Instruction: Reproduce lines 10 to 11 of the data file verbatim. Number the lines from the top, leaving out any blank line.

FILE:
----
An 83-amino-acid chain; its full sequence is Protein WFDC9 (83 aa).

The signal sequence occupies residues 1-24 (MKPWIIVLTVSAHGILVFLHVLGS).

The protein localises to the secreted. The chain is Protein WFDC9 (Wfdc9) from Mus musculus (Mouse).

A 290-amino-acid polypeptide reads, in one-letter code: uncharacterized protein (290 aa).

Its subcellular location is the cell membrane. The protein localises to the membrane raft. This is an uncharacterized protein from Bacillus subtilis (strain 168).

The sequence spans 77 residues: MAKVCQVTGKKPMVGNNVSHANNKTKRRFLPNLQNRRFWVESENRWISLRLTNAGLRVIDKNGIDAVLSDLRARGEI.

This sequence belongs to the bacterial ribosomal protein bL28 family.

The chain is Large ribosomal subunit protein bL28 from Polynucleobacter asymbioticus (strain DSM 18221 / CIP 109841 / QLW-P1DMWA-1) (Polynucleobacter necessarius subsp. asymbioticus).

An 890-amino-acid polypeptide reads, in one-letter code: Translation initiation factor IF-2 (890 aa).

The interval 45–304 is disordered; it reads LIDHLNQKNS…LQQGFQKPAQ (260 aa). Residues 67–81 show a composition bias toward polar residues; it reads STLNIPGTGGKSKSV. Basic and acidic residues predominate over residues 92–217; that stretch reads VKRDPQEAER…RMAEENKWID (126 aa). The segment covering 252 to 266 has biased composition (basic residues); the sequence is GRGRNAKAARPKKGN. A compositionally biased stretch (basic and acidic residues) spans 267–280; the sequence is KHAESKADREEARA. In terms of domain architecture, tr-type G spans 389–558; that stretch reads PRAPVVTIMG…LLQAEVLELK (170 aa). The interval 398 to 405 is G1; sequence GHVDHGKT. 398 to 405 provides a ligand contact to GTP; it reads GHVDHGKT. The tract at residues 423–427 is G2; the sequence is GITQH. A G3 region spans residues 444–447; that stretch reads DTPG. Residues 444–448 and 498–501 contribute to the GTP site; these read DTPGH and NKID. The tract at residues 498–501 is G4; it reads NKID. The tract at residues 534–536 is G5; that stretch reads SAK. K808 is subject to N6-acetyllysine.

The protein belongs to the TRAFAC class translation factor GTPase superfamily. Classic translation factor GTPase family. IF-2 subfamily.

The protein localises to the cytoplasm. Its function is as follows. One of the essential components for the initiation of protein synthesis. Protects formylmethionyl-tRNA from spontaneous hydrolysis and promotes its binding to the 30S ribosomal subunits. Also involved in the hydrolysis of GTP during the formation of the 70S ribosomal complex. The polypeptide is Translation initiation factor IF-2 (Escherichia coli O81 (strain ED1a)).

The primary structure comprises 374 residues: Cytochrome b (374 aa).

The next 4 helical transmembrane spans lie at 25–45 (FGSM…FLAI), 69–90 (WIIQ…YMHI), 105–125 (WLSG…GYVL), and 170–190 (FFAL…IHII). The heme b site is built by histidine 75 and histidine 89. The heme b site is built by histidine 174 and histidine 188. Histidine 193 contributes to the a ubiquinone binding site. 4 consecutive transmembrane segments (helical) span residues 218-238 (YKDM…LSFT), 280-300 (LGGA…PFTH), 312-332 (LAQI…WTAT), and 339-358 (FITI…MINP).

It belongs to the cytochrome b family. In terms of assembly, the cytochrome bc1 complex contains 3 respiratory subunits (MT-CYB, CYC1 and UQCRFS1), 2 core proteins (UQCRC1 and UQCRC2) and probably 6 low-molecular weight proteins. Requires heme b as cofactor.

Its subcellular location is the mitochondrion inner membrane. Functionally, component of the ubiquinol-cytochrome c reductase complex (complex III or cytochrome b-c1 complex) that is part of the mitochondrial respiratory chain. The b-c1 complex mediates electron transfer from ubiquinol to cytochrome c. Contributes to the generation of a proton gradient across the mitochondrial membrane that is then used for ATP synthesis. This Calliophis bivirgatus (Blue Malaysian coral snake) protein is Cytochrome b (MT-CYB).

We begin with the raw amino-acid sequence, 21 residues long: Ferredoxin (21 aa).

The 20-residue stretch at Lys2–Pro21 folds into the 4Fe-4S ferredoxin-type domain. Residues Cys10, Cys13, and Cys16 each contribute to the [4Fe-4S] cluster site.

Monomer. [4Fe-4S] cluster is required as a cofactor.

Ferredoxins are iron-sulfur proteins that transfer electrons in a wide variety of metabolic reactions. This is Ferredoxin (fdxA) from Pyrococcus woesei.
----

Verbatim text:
The interval 45–304 is disordered; it reads LIDHLNQKNS…LQQGFQKPAQ (260 aa). Residues 67–81 show a composition bias toward polar residues; it reads STLNIPGTGGKSKSV. Basic and acidic residues predominate over residues 92–217; that stretch reads VKRDPQEAER…RMAEENKWID (126 aa). The segment covering 252 to 266 has biased composition (basic residues); the sequence is GRGRNAKAARPKKGN. A compositionally biased stretch (basic and acidic residues) spans 267–280; the sequence is KHAESKADREEARA. In terms of domain architecture, tr-type G spans 389–558; that stretch reads PRAPVVTIMG…LLQAEVLELK (170 aa). The interval 398 to 405 is G1; sequence GHVDHGKT. 398 to 405 provides a ligand contact to GTP; it reads GHVDHGKT. The tract at residues 423–427 is G2; the sequence is GITQH. A G3 region spans residues 444–447; that stretch reads DTPG. Residues 444–448 and 498–501 contribute to the GTP site; these read DTPGH and NKID. The tract at residues 498–501 is G4; it reads NKID. The tract at residues 534–536 is G5; that stretch reads SAK. K808 is subject to N6-acetyllysine.

The protein belongs to the TRAFAC class translation factor GTPase superfamily. Classic translation factor GTPase family. IF-2 subfamily.